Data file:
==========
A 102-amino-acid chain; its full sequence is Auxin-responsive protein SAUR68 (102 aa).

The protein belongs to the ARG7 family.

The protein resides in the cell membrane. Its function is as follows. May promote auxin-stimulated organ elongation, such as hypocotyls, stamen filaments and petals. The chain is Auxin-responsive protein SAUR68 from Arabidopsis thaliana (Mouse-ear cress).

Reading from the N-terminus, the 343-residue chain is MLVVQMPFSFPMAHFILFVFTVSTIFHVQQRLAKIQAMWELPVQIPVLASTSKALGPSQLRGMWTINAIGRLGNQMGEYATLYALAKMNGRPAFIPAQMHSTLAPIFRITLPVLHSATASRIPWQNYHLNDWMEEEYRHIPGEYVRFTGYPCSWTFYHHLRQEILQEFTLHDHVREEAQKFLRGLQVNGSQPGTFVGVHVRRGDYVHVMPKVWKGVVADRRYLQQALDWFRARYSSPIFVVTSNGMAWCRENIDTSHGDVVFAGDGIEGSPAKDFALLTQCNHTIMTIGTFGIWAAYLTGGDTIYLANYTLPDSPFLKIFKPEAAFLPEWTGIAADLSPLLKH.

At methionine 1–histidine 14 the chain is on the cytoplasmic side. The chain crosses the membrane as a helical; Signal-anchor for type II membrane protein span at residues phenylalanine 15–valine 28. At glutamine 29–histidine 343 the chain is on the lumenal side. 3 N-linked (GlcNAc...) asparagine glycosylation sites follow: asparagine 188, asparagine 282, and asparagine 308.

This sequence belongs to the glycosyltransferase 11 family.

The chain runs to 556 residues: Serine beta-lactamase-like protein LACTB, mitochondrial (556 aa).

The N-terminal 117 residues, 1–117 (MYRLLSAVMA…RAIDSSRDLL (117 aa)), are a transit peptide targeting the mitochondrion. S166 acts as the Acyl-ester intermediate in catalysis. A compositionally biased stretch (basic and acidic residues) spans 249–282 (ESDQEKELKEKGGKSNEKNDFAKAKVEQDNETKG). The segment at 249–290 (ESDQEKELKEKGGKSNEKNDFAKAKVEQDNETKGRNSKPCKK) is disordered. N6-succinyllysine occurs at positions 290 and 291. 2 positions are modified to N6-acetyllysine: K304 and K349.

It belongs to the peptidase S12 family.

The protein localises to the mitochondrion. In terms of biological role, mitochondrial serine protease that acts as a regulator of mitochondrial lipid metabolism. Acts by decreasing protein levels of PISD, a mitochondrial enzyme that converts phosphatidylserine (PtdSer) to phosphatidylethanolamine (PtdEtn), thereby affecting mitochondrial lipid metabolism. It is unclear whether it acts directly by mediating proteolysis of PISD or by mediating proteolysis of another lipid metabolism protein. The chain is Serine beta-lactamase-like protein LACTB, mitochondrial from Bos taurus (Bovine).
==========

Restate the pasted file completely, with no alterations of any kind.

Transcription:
A 102-amino-acid chain; its full sequence is Auxin-responsive protein SAUR68 (102 aa).

The protein belongs to the ARG7 family.

The protein resides in the cell membrane. Its function is as follows. May promote auxin-stimulated organ elongation, such as hypocotyls, stamen filaments and petals. The chain is Auxin-responsive protein SAUR68 from Arabidopsis thaliana (Mouse-ear cress).

Reading from the N-terminus, the 343-residue chain is MLVVQMPFSFPMAHFILFVFTVSTIFHVQQRLAKIQAMWELPVQIPVLASTSKALGPSQLRGMWTINAIGRLGNQMGEYATLYALAKMNGRPAFIPAQMHSTLAPIFRITLPVLHSATASRIPWQNYHLNDWMEEEYRHIPGEYVRFTGYPCSWTFYHHLRQEILQEFTLHDHVREEAQKFLRGLQVNGSQPGTFVGVHVRRGDYVHVMPKVWKGVVADRRYLQQALDWFRARYSSPIFVVTSNGMAWCRENIDTSHGDVVFAGDGIEGSPAKDFALLTQCNHTIMTIGTFGIWAAYLTGGDTIYLANYTLPDSPFLKIFKPEAAFLPEWTGIAADLSPLLKH.

At methionine 1–histidine 14 the chain is on the cytoplasmic side. The chain crosses the membrane as a helical; Signal-anchor for type II membrane protein span at residues phenylalanine 15–valine 28. At glutamine 29–histidine 343 the chain is on the lumenal side. 3 N-linked (GlcNAc...) asparagine glycosylation sites follow: asparagine 188, asparagine 282, and asparagine 308.

This sequence belongs to the glycosyltransferase 11 family.

The chain runs to 556 residues: Serine beta-lactamase-like protein LACTB, mitochondrial (556 aa).

The N-terminal 117 residues, 1–117 (MYRLLSAVMA…RAIDSSRDLL (117 aa)), are a transit peptide targeting the mitochondrion. S166 acts as the Acyl-ester intermediate in catalysis. A compositionally biased stretch (basic and acidic residues) spans 249–282 (ESDQEKELKEKGGKSNEKNDFAKAKVEQDNETKG). The segment at 249–290 (ESDQEKELKEKGGKSNEKNDFAKAKVEQDNETKGRNSKPCKK) is disordered. N6-succinyllysine occurs at positions 290 and 291. 2 positions are modified to N6-acetyllysine: K304 and K349.

It belongs to the peptidase S12 family.

The protein localises to the mitochondrion. In terms of biological role, mitochondrial serine protease that acts as a regulator of mitochondrial lipid metabolism. Acts by decreasing protein levels of PISD, a mitochondrial enzyme that converts phosphatidylserine (PtdSer) to phosphatidylethanolamine (PtdEtn), thereby affecting mitochondrial lipid metabolism. It is unclear whether it acts directly by mediating proteolysis of PISD or by mediating proteolysis of another lipid metabolism protein. The chain is Serine beta-lactamase-like protein LACTB, mitochondrial from Bos taurus (Bovine).